One major reality for all people is the price and quality of the food we buy. In Amsterdam, I picked up a few groceries at the supermarket and the open market. A half liter of organic milk, two marinated porkchops, 250 grams of mushrooms, one liter of black currant soda added up to €5,66. Throw in a half loaf of sliced bread for €0,85, three yellow onions and a red hydroponically-grown sweet pepper for €2,50, and six individually-stamped eggs for €0,99 and I generated a grand total of €10 just under $14.
At the Albert Cuyp open market, vendors sell produce from Holland, Spain and other countries like avocados from Peru and pineapples from Costa Rica. My wife and I sampled a semi-hard goat cheese for use on sandwiches and bought 250 grams for €2. We also ate a raw herring “broodje” coupled with bland onions and a sweet pickle spear for €3. The healthy and delicious fish is sought after by both Dutch shoppers and world travellers.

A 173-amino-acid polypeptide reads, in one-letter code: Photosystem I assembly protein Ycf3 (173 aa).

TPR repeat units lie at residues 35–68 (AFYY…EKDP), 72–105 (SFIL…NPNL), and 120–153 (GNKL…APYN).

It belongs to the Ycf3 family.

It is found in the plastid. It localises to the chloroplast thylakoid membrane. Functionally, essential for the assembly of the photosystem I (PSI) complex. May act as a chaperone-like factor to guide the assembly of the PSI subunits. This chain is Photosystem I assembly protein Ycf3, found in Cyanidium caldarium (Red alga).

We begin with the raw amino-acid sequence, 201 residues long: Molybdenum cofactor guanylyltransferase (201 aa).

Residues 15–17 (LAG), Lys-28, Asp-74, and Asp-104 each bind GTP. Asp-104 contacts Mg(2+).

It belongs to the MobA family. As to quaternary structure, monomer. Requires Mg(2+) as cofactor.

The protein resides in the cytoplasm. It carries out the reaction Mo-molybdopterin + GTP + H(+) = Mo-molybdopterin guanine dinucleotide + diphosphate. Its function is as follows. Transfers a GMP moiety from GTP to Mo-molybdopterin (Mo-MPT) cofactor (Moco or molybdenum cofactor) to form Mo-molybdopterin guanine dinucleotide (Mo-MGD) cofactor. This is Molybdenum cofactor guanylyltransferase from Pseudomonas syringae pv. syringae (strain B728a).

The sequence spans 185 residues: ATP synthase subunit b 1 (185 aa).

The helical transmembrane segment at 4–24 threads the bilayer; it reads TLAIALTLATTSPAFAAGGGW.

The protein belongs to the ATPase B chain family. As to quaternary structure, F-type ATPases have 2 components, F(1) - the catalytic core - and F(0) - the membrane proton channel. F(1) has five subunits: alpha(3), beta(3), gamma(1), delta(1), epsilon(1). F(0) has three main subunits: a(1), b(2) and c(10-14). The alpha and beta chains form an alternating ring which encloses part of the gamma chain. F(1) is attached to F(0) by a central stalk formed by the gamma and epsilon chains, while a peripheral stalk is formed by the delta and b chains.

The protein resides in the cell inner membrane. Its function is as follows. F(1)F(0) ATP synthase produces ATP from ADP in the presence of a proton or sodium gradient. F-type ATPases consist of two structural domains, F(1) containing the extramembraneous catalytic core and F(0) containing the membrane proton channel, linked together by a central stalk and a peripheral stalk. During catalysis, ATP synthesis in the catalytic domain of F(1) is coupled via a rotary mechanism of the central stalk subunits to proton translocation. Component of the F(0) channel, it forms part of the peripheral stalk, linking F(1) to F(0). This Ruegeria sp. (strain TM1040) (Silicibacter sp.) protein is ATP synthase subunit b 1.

The cut flowers in Holland are the best grocery purchase both for the price and quality; five sunflowers with meter long stems for €3. The sales lady adviced me to dip the ends, trimmed on an angle, in hot water with two scoops of sugar and place them away from a drafty window. In Holland, a quality cut flower will live up to a week in the vase.
Grocery shopping can be an enriching experience. For me, the cost of food staples in Holland seems reasonable given quality standards and cost of living. Many readers of the AGROGURU blog are all over the world. I am just curious. How would you rank the importance of price, quality and origin when grocery shopping? What do you buy most frequently? And how much do you spend a week on groceries?